April 30, 2013

The Purdue OWL and Second Language Writers

I’d like to welcome Joshua M. Paiz to the blog this week!  Paiz is a second year doctoral student in Second Language Studies at Purdue University. At Purdue, he serves as the Coordinator of the Purdue Online Writing Lab and is an instructor in the Introductory Composition at Purdue program. His research interests include sociocognitive approaches to second language acquisition, program administration, and graduate student professionalization/professional identity construction. 


The Purdue Online Writing Lab (OWL) receives over 200,000,000 hits annually from all over the planet. Since 1994, the Purdue OWL’s focus has been on helping writers, and we have attempted to address the needs of second language (L2) writers through specially designed sections for English as a Second Language (ESL) writers. However, our ESL resources, until recently were a little sparse and focused on L2 writers in North American higher and community educational contexts; this means that they have not been keyed into the potentially unique needs of our international audience.

This creates, at least in the eyes of the Purdue OWL leadership, the need to uncover whether or not we are meeting the needs of practitioners outside of the North America, the United Kingdom, and Australia—the so-called English as a Foreign Language (EFL) context. This desire to better serve our global users has led to the OWL Abroad research project.  This project launched in the summer of 2012, and it is targeted specifically at teachers of writing, focused on uncovering usage patterns, attitudes, and needs of OWL users from across the globe. In some EFL contexts, online writing labs are some of the few readily available resources for the teaching of writing.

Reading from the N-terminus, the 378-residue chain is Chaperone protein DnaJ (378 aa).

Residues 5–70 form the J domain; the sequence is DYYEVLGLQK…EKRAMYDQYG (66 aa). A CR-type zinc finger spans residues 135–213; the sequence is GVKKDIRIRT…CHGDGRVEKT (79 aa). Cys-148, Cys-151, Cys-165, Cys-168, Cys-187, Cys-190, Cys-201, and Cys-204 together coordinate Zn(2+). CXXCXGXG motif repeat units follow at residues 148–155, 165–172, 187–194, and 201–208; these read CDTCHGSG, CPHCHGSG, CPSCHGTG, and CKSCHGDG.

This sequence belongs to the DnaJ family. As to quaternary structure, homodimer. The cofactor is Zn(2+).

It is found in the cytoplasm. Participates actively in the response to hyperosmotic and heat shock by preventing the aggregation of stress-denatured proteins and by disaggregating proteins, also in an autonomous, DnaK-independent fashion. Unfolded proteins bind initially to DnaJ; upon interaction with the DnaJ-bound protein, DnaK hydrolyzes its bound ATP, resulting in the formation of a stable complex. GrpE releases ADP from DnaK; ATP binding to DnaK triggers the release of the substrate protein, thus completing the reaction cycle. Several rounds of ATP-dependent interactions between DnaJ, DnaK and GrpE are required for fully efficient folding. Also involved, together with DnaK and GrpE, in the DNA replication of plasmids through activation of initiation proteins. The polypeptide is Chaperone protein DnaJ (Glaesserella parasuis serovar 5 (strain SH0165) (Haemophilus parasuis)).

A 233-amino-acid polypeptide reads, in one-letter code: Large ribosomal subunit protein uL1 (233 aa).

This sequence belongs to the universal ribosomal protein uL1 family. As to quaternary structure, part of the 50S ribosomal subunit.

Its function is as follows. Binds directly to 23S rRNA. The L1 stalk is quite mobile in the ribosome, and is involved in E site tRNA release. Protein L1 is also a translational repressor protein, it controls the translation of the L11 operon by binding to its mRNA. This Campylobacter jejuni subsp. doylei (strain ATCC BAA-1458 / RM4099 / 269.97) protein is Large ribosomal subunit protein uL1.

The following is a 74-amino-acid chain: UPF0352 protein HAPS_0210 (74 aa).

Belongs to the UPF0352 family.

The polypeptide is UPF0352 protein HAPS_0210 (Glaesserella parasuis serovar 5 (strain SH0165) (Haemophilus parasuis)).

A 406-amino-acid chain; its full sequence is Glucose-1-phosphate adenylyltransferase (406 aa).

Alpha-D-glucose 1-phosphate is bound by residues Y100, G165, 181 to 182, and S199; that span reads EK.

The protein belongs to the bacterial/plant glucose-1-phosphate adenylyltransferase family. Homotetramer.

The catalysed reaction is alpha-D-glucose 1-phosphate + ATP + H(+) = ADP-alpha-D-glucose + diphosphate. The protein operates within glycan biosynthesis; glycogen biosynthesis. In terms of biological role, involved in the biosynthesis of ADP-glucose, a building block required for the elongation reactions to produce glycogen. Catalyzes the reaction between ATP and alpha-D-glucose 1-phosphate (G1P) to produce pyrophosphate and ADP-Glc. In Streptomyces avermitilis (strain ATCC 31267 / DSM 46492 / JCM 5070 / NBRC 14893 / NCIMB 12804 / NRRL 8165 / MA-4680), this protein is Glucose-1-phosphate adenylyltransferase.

The Purdue OWL staff deployed a two-part instrument—an online survey and a follow-up email interview—to uncover these usage patterns, attitudes, and needs. This survey was sent to seven international professional listservs that target writing professionals and administrators, and it was left open for about five months. We received over 130 responses. From these 130 responses, we identified 46 individuals for email follow-up and are currently awaiting responses before we continue our data analysis.

Although the data analysis for this project is currently ongoing, we are already seeing some interesting trends in the data. Most salient for us is the relative linguistic inaccessibility of many of our ESL resources for international students of varying proficiencies in English. I’m happy to report that the Purdue OWL is currently taking steps to remedy this issue: we have just wrapped up a project that has sought to make all of our major ESL resources more linguistically accessible to a wider range of linguistic proficiencies. These changes will be coming online in the coming weeks along side of a number of new ESL resources and classroom activities. It is hoped that this changes will also aid practitioners and L2 writers in EFL contexts.

If you’d like to stay up-to-date on OWL research and new ESL/EFL resources, you can visit the Purdue OWL News (owl.english.purdue.edu/purdueowlnews).

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